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12 red snooker balls

  1. Aug 24, 2004 #1
    We have 12 red snooker balls and a scale balance.
    One of the snooker balls has a different weight but we do not know whether it is heavier or lighter.
    The scale balance may be only used three times by putting an equal number of balls on each side and noting the balancing result.
    What 3 balancing arrangements would be required to ensure the identity of the odd weight ball and whether it was heavy or light.
     
  2. jcsd
  3. Aug 24, 2004 #2
    hmm. I am not trying to be rude here.
    But this q is asked before.
     
  4. Aug 24, 2004 #3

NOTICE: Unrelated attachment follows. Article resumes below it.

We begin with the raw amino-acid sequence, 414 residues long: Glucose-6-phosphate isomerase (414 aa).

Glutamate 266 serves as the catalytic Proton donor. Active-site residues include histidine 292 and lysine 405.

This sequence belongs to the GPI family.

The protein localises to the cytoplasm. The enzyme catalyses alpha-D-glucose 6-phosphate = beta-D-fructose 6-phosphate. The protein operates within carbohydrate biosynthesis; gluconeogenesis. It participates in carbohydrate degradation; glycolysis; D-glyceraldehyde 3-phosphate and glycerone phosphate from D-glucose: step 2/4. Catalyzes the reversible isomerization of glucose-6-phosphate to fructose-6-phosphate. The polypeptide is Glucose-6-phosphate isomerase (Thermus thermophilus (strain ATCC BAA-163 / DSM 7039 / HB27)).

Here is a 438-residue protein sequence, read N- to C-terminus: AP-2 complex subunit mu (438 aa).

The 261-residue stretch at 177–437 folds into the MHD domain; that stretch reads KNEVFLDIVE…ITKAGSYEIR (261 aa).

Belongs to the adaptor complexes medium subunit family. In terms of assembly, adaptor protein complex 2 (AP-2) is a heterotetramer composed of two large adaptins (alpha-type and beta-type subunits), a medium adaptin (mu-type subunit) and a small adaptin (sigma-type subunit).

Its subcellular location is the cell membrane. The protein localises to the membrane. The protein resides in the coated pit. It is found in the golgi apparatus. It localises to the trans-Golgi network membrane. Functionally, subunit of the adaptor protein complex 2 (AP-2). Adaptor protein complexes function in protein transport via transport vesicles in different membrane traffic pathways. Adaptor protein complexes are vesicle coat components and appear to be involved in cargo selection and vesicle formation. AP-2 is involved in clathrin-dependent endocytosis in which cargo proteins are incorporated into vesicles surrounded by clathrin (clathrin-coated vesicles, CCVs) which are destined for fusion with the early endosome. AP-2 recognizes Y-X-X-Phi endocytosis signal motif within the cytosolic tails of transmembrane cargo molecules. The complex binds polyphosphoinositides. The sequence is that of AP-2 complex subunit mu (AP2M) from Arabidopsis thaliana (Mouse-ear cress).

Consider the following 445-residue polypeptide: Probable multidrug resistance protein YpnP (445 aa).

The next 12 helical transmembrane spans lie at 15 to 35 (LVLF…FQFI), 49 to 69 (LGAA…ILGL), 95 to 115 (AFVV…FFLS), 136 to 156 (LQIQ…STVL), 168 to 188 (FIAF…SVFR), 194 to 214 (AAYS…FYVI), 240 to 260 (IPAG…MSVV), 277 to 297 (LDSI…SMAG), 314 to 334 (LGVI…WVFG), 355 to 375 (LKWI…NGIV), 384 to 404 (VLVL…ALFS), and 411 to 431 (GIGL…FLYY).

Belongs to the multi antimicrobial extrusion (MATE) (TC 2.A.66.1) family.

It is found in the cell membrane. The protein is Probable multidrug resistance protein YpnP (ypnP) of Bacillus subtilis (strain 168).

i dunno if this is asked before but nice *twist* on the old *ionc* problem :wink:
     
  5. Aug 24, 2004 #4
    I don't think this is solveable with the alotted measurements and information.
     
  6. Aug 24, 2004 #5
    Surely it is!
    Consider 1234 x 5678 at first...
     
  7. Aug 24, 2004 #6
    youre sure you read right? that we dont know if the unique ball is heaver OR lighter? I think that creates a problem.
     
  8. Aug 24, 2004 #7
    Healey,
    It can be solved .....
    infact it can be shown that
    In n weighings, [(3^n-3)/2 + 1] snooker balls can be weighed and the odd ball can be found.

    Placing n = 3, we get 13 .. so ofcourse it is possible even for 12.

    I won't spoil this one for anyone .... i already received too many insinuating glares from Gokul already..... :D

    -- AI

    P.S -> So what does this post mean? It means that once the original problem is solved some followers will be,
    Find a solution when we have 13 snooker balls?